#3336 – 1999 33c Hiawatha

Condition
Price
Qty
- Mint Stamp(s)
Ships in 1 business day. i$1.40FREE with 240 points!
$1.40
- Used Stamp(s)
Ships in 1 business day. i$0.40
$0.40
Mounts - Click Here
Condition
Price
Qty
- MM63625 Horizontal Strip Mounts, Black, Split-back, 215 x 30 millimeters (8-7/16 x 1-3/16 inches)
Ships in 1 business day. i
$7.50
$7.50
- MM50150 Horizontal Mounts, Black, Split-back, Pre-cut, 45 x 30 millimeters (1-3/4 x 1-3/16 inches)
Ships in 1 business day. i
$3.50
$3.50
U.S. #3336
33¢ Hiawatha

All Aboard

Issue Date: August 26, 1999
City: Cleveland, OH and Union, IL
Quantity: 6,000,000 panes of 20
Printed By: Ashton-Potter (USA) Ltd
Printing Method:
Lithographed
Perforations:
11
Color: Multicolored
 
In 1935, the Chicago, Milwaukee, St. Paul & Pacific Railroad (called the “Milwaukee Road”) introduced the Hiawatha, one of the first streamlined passenger trains. Owners considered calling the train “Flash” or “A-1,” but eventually named it for writer Henry Wadsworth Longfellow’s legendary Indian who was fleet of foot.
 
The first run the Hiawatha made was between Chicago and the Twin Cities of Minnesota (St. Paul and Minneapolis). The start of this route made Milwaukee Road one of the first railroads in the nation to offer regularly streamlined passenger train service.
 
The Hiawatha transported about 200 people a day in its first year of service. By 1936, the number of daily passengers had increased to over 700. On some routes, the train had to be loaded to 15 coaches in order to transport the huge number of travelers and baggage. In 1952, the Milwaukee Road added “Skytop” glass-roofed observation cars to the Hiawatha trains.
 
By the early 1940s, diesel power had replaced steam as fuel for locomotives. This allowed trains to travel faster and more efficiently. Soon, Americans began relying on the automobile for transportation, and demand on the railroads declined. The various Hiawatha models began to disappear after this time.
Read More - Click Here

  • 450 Black Mounts, Split-back, containing one pack each of MM501 through MM509 450 Archival-Quality Mystic Mounts

    Mystic mounts are the best way to keep your stamps safe and looking great for years to come.  Stamps are held securely in place against a black background – making the colors "pop" and adding definition to perforations.  With this mount package you'll get 50 split-back mounts of each size collectors most commonly use.

    $29.50
    BUY NOW
  • 2017 Commemorative Year Set 2017 U.S. Commemorative Year Set

    Get every US commemorative stamp issued in 2017.  Each stamp showcases important history, people, and events from American culture.  With this set you'll receive stamps from popular series like Lunar New Year and Love.  Plus you'll receive the Nebraska and Mississippi Statehood stamps, Dorothy Height, John F. Kennedy, and more.  It's the convenient and affordable way to keep your collection up to date.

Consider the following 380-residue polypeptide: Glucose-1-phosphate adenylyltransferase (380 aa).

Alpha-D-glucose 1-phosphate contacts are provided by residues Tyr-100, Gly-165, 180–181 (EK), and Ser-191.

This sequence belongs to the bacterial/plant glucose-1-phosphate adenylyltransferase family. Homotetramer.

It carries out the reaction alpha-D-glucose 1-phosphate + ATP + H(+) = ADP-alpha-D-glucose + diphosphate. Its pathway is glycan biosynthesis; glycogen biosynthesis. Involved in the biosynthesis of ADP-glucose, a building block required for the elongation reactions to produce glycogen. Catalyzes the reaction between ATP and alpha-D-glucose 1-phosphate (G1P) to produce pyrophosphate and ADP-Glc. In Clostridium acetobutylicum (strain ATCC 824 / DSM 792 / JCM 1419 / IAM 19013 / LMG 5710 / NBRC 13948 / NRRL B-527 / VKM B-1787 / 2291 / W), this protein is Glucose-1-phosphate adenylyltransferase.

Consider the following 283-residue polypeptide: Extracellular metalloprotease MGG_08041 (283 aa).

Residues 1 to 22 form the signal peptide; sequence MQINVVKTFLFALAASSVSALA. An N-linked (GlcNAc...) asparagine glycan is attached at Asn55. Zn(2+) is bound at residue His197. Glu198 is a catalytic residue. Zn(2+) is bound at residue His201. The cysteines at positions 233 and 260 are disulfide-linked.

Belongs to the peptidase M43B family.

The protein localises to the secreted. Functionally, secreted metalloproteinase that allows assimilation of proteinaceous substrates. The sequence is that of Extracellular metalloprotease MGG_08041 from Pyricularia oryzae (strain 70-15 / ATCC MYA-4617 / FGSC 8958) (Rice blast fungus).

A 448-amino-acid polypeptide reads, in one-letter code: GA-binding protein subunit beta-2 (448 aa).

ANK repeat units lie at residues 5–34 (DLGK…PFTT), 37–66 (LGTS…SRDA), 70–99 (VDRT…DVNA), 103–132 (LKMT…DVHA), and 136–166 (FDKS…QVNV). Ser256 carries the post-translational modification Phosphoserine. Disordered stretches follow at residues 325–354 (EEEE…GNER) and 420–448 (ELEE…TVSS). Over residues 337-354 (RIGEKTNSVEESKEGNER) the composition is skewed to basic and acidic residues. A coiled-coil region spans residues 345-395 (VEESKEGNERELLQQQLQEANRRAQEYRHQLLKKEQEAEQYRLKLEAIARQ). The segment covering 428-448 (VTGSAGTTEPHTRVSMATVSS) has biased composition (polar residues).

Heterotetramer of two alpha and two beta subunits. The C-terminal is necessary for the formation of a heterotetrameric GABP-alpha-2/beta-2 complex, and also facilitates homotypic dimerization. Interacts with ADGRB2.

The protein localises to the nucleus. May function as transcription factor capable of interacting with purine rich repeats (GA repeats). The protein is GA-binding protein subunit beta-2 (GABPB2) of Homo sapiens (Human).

$31.95- $55.95
    BUY NOW
  • 1847 5¢ Benjamin Franklin, red-brown, thin bluish wove paper, imperforate U.S. #1 - First U.S. Postage Stamp

    On July 1, 1847, the first US postage stamps went on sale.  The 5¢ issue of 1847 (US #1) features a portrait of Benjamin Franklin, the man responsible for organizing America's postal service back in the 1700s.  Postal clerks used scissors to cut the stamps from sheets, as perforations weren't in use yet.  Today, US #1 is a valued piece of American postal history and a lucky find in any condition.

    $450.00- $7,395.00
    BUY NOW

U.S. #3336
33¢ Hiawatha

All Aboard

Issue Date: August 26, 1999
City: Cleveland, OH and Union, IL
Quantity: 6,000,000 panes of 20
Printed By: Ashton-Potter (USA) Ltd
Printing Method:
Lithographed
Perforations:
11
Color: Multicolored
 
In 1935, the Chicago, Milwaukee, St. Paul & Pacific Railroad (called the “Milwaukee Road”) introduced the Hiawatha, one of the first streamlined passenger trains. Owners considered calling the train “Flash” or “A-1,” but eventually named it for writer Henry Wadsworth Longfellow’s legendary Indian who was fleet of foot.
 
The first run the Hiawatha made was between Chicago and the Twin Cities of Minnesota (St. Paul and Minneapolis). The start of this route made Milwaukee Road one of the first railroads in the nation to offer regularly streamlined passenger train service.
 
The Hiawatha transported about 200 people a day in its first year of service. By 1936, the number of daily passengers had increased to over 700. On some routes, the train had to be loaded to 15 coaches in order to transport the huge number of travelers and baggage. In 1952, the Milwaukee Road added “Skytop” glass-roofed observation cars to the Hiawatha trains.
 
By the early 1940s, diesel power had replaced steam as fuel for locomotives. This allowed trains to travel faster and more efficiently. Soon, Americans began relying on the automobile for transportation, and demand on the railroads declined. The various Hiawatha models began to disappear after this time.